[whatwg] Normalization of user selections

Aryeh Gregor Simetrical+w3c at gmail.com
Wed Jun 15 15:56:24 PDT 2011

I sent this to the list from the wrong address and it bounced, so I'm
resending it from the right address.  You should probably read it
before you read Ryosuke's reply, which wound up getting to the list
first because he was CC'd and got my message despite it bouncing from
the list.


There are lots of cases where two different Ranges correspond to the
same user-visible selection, and in such cases, browsers should behave
the same for both.  For instance:

* <b>foo[]</b>bar vs. <b>foo</b>[]bar: Is text typed by the user bold or not?
* <div>{}<p>foo</p></div> vs. <div><p>[]foo</p></div>: Is text typed
by the user on the same line as "foo", or does it make a new line
before it?  (See https://bugzilla.mozilla.org/show_bug.cgi?id=662591)
* <p>[foo]</p> vs. {<p>foo</p>}: If the user hits delete, is the whole
line deleted or only the text "foo"?

In each of these cases, some browsers will give different results,
despite the fact that as far as the user can see, they're taking the
exact same action.  Likewise, some types of selections will be
completely invisible to the user, but might behave differently from if
there were no selection: selections inside a Comment, say, or

The logical solution here is to do some type of normalization on user
selections before taking any actions.  For instance, we could
normalize <b>foo</b>[]bar to <b>foo[]</b>bar before processing any
user typing.  This seems pretty clear -- if anyone disagrees, please
say so.

The question is when to do the normalization.  One way to do it would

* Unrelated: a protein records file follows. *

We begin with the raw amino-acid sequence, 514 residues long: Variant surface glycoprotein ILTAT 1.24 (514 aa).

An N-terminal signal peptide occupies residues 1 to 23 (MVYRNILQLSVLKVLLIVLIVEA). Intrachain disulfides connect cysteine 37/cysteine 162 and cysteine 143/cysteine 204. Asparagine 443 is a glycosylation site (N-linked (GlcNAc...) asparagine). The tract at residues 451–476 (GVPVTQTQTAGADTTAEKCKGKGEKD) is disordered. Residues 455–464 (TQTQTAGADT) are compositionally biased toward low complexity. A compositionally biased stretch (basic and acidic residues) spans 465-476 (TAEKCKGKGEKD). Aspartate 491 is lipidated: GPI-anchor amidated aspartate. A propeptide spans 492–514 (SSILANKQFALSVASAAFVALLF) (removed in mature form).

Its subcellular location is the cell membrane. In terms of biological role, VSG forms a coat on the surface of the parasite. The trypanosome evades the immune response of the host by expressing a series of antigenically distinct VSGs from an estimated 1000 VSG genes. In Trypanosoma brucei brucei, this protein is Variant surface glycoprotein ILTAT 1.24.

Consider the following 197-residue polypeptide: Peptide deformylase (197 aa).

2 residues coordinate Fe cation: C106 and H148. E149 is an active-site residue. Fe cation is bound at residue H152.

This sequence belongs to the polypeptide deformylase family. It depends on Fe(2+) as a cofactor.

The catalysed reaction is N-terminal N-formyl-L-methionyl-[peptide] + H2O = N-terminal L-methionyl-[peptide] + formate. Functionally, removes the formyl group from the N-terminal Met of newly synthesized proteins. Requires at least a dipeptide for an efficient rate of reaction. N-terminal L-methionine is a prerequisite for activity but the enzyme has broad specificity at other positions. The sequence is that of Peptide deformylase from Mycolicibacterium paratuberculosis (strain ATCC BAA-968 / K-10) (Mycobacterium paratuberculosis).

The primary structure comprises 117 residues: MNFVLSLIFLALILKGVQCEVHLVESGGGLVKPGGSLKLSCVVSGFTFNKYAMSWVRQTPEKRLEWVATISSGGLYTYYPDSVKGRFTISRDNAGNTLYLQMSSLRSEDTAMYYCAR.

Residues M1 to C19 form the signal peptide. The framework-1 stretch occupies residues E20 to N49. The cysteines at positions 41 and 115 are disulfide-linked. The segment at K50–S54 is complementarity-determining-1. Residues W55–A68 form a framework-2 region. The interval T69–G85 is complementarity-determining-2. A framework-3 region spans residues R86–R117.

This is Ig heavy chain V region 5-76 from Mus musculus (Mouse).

be to normalize the selection immediately before running any
execCommand() or processing any user typing.  A variant on that would
be to first copy the range, then normalize the copy and act on that,
so you don't change the selection itself.  WebKit and Opera take a
different approach: they seem to normalize selections as soon as you
try to modify them.  For instance, see here:


This sets the selection to "<p>{}foo" and logs the focus node.
IE9/Firefox 5.0a2 log a div element, while Chrome 13 dev/Opera 11.11
log a text node: they convert the selection to "<p>[]foo" (putting it
in the text node instead of the element).  So in WebKit and Opera, you
just can't get "bad" ranges in a selection.  Note that in IE and
Firefox, you usually can't get really unreasonable ranges via user
actions -- e.g., it's probably impossible to get a Selection with a
Comment node as a boundary point unless the author uses script to set
it that way.  But you can still get them if the author sets them

I originally thought the WebKit/Opera behavior was unreasonable, but
I've come around to thinking it makes more sense than IE/Gecko.  It's
simpler and more consistent.  If selections are always normalized, we
can ignore all sorts of crazy situations like boundary points in
comments, or between a character and a combining diacritic.  If we
allowed such selections, we'd have to add extra spec text and code to
handle them reasonably, despite the fact that they're corner cases
that should only arise if the author manually sets the selection to
something weird.

This benefit applies to authors too: they no longer have to worry
about crazy selections.  When researching execCommand() usage in major
software packages, I found that vBulletin's editor assumed that all
selection boundary points are either Elements or Text nodes.  Should
we really ask them to also account for every other node type
(Document, DocumentType, DocumentFragment, Comment,
ProcessingInstruction) to make their code correct, when such node
types will only arise in pathological cases?  Removing corner cases
makes it easier to write correct code, both for authors and
implementers, and we should do so if there's not good reason to keep

So I want to standardize some variant of the WebKit/Opera behavior,
and guarantee that selection boundary points are always
reasonable-looking (for some definition of reasonable TBD).  This
would be a change to the existing spec text and the two biggest
implementations, however, so I'd like to hear what everyone has to
think before I start.

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